Although estrogen acts through two ERs, ERα and ERβ, coded by separate genes, the steroid impacts bone mainly via ERα, which is present in chondrocytes, osteoblasts, osteocytes, and osteoclasts.[3] Studies of global ERα knockout (ERαKO) mice show that ERα has a profound effect on bone tissue in growing and adult animals.[11-13] Focusing on females, ERαKO mice had shorter bones compared to littermate controls during growth and maturation, in addition to increased cancellous and cortical bone mineral density in the tibia.[14-17] Importantly, estrogen acts through ERα and/or ERβ in many organ systems, not limited to bone, resulting in confounding systemic effects in female global ERαKO mice, including increased body and uterine masses.[15, 17] Also, serum levels of estrogen and testosterone were both increased,[12, 17, 18] whereas that of serum IGF-1 was decreased.[17] Because estrogen and IGF-1 are major independent regulators of bone mass, the role of ERα in bone is difficult to isolate and interpret in mice lacking the gene globally. Given these facts, a logical approach is to delete the gene in individual bone cell types with the goal of gaining a better understanding of the cell-specific effects of estrogen signaling, knowledge that will contribute to prevention of fractures and new treatments for osteoporosis.

Recent generation of bone-specific ERαKO mice revealed that expression of the receptor in chondrocytes, osteoblast progenitors, osteoblasts, osteocytes, or osteoclasts is important for maintaining bone mass during both growth and aging. However, the relationships between ERα and cancellous and cortical bone in females and males are complex and conflicting.[19-23] Osteoclast-specific female ERαKO mice exhibited osteoporosis with cancellous architecture similar to that seen in postmenopausal women, as a result of reduced apoptosis of osteoclasts and subsequent high bone turnover rates, but cortical bone was unaffected.[22, 23] When ERα was deleted from osteoblast progenitors, cortical but not cancellous bone mass was reduced in males and females.[19] In osteocyte-specific ERαKO mice, cortical bone was unaffected in both sexes, whereas cancellous bone was reduced in males but not females.[21] Use of OC-Cre mice to delete ERα in osteoblasts reduced cancellous and cortical bone mass in females only, but no changes in bone mass in either sex were found when the gene was deleted in osteoblasts using col1a1-Cre mice.[19, 20] To study the skeletal structural compromise that occurs with osteoporosis, bone strength, which is dependent upon bone mass, bone architecture, and material properties, must be considered.[24] Importantly, the effect of ERα deletion in osteoblasts on whole bone strength at cortical and cancellous sites has not been studied in these models.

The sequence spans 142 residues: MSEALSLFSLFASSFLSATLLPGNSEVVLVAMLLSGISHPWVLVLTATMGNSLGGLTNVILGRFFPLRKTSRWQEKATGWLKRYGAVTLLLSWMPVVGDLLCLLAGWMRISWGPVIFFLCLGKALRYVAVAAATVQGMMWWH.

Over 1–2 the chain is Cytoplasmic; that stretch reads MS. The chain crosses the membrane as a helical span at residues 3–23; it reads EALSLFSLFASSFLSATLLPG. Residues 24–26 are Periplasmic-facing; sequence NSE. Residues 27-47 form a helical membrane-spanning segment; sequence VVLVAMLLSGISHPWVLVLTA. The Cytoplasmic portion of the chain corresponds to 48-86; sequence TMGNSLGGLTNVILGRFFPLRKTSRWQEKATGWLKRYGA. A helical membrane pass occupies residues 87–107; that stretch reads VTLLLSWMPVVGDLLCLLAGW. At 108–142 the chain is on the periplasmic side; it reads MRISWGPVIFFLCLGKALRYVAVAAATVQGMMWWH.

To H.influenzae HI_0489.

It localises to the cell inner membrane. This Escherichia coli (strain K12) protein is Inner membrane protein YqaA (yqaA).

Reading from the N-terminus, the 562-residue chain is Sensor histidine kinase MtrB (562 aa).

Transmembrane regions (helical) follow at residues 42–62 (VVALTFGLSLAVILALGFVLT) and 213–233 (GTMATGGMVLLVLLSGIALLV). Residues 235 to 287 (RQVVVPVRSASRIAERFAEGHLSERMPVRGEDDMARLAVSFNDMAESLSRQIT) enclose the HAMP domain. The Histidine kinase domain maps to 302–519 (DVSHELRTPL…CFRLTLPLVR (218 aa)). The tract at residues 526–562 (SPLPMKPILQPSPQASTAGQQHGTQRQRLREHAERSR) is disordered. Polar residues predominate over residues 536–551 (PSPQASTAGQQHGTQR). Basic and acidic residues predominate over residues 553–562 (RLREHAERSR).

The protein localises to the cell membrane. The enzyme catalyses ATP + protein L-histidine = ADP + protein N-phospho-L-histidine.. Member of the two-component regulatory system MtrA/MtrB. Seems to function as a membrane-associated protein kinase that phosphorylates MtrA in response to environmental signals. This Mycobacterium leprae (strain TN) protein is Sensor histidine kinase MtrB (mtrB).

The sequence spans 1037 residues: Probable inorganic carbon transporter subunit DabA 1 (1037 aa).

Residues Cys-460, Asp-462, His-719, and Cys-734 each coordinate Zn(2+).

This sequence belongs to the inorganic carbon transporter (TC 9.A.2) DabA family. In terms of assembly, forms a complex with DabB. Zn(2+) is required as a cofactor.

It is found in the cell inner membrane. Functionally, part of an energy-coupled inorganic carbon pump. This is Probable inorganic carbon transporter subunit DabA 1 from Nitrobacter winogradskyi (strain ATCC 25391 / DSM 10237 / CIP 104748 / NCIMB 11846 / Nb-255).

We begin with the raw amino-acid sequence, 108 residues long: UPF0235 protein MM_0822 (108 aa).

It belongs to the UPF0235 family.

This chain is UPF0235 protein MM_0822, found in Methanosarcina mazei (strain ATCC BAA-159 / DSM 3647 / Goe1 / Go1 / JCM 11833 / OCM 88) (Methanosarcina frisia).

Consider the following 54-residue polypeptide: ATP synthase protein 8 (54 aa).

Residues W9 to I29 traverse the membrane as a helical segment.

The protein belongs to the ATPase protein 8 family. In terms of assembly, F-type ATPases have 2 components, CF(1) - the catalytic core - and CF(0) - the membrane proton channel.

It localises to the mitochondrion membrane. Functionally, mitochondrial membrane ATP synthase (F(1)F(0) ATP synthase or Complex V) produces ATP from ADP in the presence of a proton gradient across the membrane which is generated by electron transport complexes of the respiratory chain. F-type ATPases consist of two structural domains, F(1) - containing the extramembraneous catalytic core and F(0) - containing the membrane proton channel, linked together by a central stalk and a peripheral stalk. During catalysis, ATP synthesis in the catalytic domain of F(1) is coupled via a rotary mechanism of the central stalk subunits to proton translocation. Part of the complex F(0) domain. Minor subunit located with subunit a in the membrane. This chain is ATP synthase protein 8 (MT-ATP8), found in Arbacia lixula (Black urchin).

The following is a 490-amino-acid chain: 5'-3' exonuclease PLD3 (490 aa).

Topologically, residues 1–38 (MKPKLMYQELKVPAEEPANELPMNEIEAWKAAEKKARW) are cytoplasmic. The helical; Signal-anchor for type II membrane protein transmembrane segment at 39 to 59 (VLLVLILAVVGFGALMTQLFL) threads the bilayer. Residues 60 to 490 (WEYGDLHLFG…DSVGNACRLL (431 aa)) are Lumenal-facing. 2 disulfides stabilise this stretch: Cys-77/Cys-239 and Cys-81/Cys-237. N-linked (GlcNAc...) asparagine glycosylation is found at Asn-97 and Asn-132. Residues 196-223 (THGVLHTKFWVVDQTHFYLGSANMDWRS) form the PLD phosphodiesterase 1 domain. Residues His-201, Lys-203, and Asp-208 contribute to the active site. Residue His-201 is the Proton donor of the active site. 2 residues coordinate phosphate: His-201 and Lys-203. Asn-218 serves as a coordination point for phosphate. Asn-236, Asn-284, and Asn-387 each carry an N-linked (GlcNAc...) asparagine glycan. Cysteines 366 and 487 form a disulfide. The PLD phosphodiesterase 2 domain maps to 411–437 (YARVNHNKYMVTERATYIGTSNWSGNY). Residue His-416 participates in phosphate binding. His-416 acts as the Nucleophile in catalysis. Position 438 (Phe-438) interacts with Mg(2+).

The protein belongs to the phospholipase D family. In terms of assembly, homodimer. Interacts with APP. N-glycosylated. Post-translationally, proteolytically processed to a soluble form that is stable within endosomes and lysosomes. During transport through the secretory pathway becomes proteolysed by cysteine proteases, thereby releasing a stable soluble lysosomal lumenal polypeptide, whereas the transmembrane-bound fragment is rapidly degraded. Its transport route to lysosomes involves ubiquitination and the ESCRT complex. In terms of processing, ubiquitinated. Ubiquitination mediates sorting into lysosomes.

Therefore, the aim of this work was to determine the role of ERα in osteoblasts and osteocytes on cortical and cancellous bone mass and strength. To this end, we bred female osteoblast-specific ERαKO mice using the osteocalcin-Cre mouse. Having eliminated the possible role of systemic effects, we focused on relating bone mechanics to skeletal phenotype using microcomputed tomography (µCT), histology, dynamic histomorphometry, and whole-bone mechanical testing in growing and skeletally mature mice.

Subjects and Methods

  1. Top of page
  2. ABSTRACT
  3. Introduction
  4. Subjects and Methods
  5. Results
  6. Discussion
  7. Disclosures
  8. Acknowledgments
  9. References
  10. Supporting Information

Generation of osteoblast-specific ERαKO mice (pOC-ERαKO)

pOC-ERαKO mice were generated by breeding mice with exon 3 of the DNA-binding domain of the ERα gene (Esr1) flanked by loxP sequences, ERαfl/fl,[13] to mice containing a transgene encoding Cre recombinase driven by the human osteocalcin promoter, OC-Cre, provided by Dr. Thomas Clemens (The Johns Hopkins University, Baltimore, MD, USA).[25, 26] The resulting compound heterozygous mice, OC-Cre;ERαfl/+, were bred back to ERαfl/fl mice to produce female osteoblast-specific ERα knockout mice, OC-Cre;ERαfl/fl (pOC-ERαKO), and littermate controls, ERαfl/+ (LC). The OC-Cre mice were inbred to the C57Bl/6 strain, whereas ERαfl/fl mice were on a mixed C57Bl/6 and 129Sv background. Mice were housed 3 to 5 per cage with 12-hour:12-hour light:dark cycles with ad libitum access to food and water. All animal procedures were approved by Cornell University's Institutional Animal Care and Use Committee.

Mouse genotyping was conducted by lysed tail PCR using the primers: 5′-CAAATAGCCCTGGCAGAT-3′ (forward) and 5′-TGATACAAGGGACATCTTCC-3′ (reverse) to detect the Cre transgene, whereas the floxed ERα gene was detected using the primers: 5′-TGGGTTGCCCGATAACAATAAC-3′ (forward) and 5′-AAGAGATGTAGGGCGGGAAAAG-3′ (reverse).